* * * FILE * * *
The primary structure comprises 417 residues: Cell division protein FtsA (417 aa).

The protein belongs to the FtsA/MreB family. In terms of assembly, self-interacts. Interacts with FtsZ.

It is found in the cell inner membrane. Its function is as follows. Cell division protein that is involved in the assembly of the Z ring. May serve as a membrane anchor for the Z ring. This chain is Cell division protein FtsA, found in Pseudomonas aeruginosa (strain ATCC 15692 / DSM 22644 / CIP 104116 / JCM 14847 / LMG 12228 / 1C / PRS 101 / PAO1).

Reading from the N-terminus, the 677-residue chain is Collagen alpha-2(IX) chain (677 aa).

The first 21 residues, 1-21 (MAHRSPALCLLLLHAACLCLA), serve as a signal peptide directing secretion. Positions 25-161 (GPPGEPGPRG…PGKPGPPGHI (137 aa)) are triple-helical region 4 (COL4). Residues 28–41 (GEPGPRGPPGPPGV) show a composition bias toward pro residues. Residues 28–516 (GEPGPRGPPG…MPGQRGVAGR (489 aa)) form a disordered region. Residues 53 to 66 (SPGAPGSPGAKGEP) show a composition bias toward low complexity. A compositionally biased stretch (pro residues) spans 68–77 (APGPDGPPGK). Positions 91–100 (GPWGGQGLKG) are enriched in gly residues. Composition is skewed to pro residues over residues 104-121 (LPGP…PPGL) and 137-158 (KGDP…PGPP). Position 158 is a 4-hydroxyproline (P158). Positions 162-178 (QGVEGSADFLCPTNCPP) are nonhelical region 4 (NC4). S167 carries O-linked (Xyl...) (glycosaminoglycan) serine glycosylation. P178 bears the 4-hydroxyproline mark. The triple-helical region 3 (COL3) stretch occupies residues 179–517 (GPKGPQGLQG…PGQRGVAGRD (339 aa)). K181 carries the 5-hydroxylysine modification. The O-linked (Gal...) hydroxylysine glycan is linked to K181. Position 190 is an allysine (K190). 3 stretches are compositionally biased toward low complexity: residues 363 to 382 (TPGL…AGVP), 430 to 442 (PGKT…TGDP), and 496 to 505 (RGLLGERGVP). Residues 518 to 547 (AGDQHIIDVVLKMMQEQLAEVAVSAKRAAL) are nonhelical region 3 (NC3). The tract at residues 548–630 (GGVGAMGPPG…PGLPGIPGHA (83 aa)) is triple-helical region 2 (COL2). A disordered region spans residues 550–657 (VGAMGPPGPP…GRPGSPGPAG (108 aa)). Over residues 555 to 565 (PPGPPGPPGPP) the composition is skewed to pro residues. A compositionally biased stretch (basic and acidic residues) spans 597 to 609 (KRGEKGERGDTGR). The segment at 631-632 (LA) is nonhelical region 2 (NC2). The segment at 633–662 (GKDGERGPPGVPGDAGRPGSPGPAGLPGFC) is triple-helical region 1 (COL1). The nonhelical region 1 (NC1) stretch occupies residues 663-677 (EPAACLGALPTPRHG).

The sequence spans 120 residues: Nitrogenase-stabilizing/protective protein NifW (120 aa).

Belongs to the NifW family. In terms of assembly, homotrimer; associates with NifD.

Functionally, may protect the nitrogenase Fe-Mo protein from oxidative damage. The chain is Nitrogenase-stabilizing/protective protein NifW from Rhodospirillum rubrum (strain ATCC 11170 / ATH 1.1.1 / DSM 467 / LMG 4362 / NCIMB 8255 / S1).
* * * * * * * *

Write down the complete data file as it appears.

The primary structure comprises 417 residues: Cell division protein FtsA (417 aa).

The protein belongs to the FtsA/MreB family. In terms of assembly, self-interacts. Interacts with FtsZ.

It is found in the cell inner membrane. Its function is as follows. Cell division protein that is involved in the assembly of the Z ring. May serve as a membrane anchor for the Z ring. This chain is Cell division protein FtsA, found in Pseudomonas aeruginosa (strain ATCC 15692 / DSM 22644 / CIP 104116 / JCM 14847 / LMG 12228 / 1C / PRS 101 / PAO1).

Reading from the N-terminus, the 677-residue chain is Collagen alpha-2(IX) chain (677 aa).

The first 21 residues, 1-21 (MAHRSPALCLLLLHAACLCLA), serve as a signal peptide directing secretion. Positions 25-161 (GPPGEPGPRG…PGKPGPPGHI (137 aa)) are triple-helical region 4 (COL4). Residues 28–41 (GEPGPRGPPGPPGV) show a composition bias toward pro residues. Residues 28–516 (GEPGPRGPPG…MPGQRGVAGR (489 aa)) form a disordered region. Residues 53 to 66 (SPGAPGSPGAKGEP) show a composition bias toward low complexity. A compositionally biased stretch (pro residues) spans 68–77 (APGPDGPPGK). Positions 91–100 (GPWGGQGLKG) are enriched in gly residues. Composition is skewed to pro residues over residues 104-121 (LPGP…PPGL) and 137-158 (KGDP…PGPP). Position 158 is a 4-hydroxyproline (P158). Positions 162-178 (QGVEGSADFLCPTNCPP) are nonhelical region 4 (NC4). S167 carries O-linked (Xyl...) (glycosaminoglycan) serine glycosylation. P178 bears the 4-hydroxyproline mark. The triple-helical region 3 (COL3) stretch occupies residues 179–517 (GPKGPQGLQG…PGQRGVAGRD (339 aa)). K181 carries the 5-hydroxylysine modification. The O-linked (Gal...) hydroxylysine glycan is linked to K181. Position 190 is an allysine (K190). 3 stretches are compositionally biased toward low complexity: residues 363 to 382 (TPGL…AGVP), 430 to 442 (PGKT…TGDP), and 496 to 505 (RGLLGERGVP). Residues 518 to 547 (AGDQHIIDVVLKMMQEQLAEVAVSAKRAAL) are nonhelical region 3 (NC3). The tract at residues 548–630 (GGVGAMGPPG…PGLPGIPGHA (83 aa)) is triple-helical region 2 (COL2). A disordered region spans residues 550–657 (VGAMGPPGPP…GRPGSPGPAG (108 aa)). Over residues 555 to 565 (PPGPPGPPGPP) the composition is skewed to pro residues. A compositionally biased stretch (basic and acidic residues) spans 597 to 609 (KRGEKGERGDTGR). The segment at 631-632 (LA) is nonhelical region 2 (NC2). The segment at 633–662 (GKDGERGPPGVPGDAGRPGSPGPAGLPGFC) is triple-helical region 1 (COL1). The nonhelical region 1 (NC1) stretch occupies residues 663-677 (EPAACLGALPTPRHG).

The sequence spans 120 residues: Nitrogenase-stabilizing/protective protein NifW (120 aa).

Belongs to the NifW family. In terms of assembly, homotrimer; associates with NifD.

Functionally, may protect the nitrogenase Fe-Mo protein from oxidative damage. The chain is Nitrogenase-stabilizing/protective protein NifW from Rhodospirillum rubrum (strain ATCC 11170 / ATH 1.1.1 / DSM 467 / LMG 4362 / NCIMB 8255 / S1).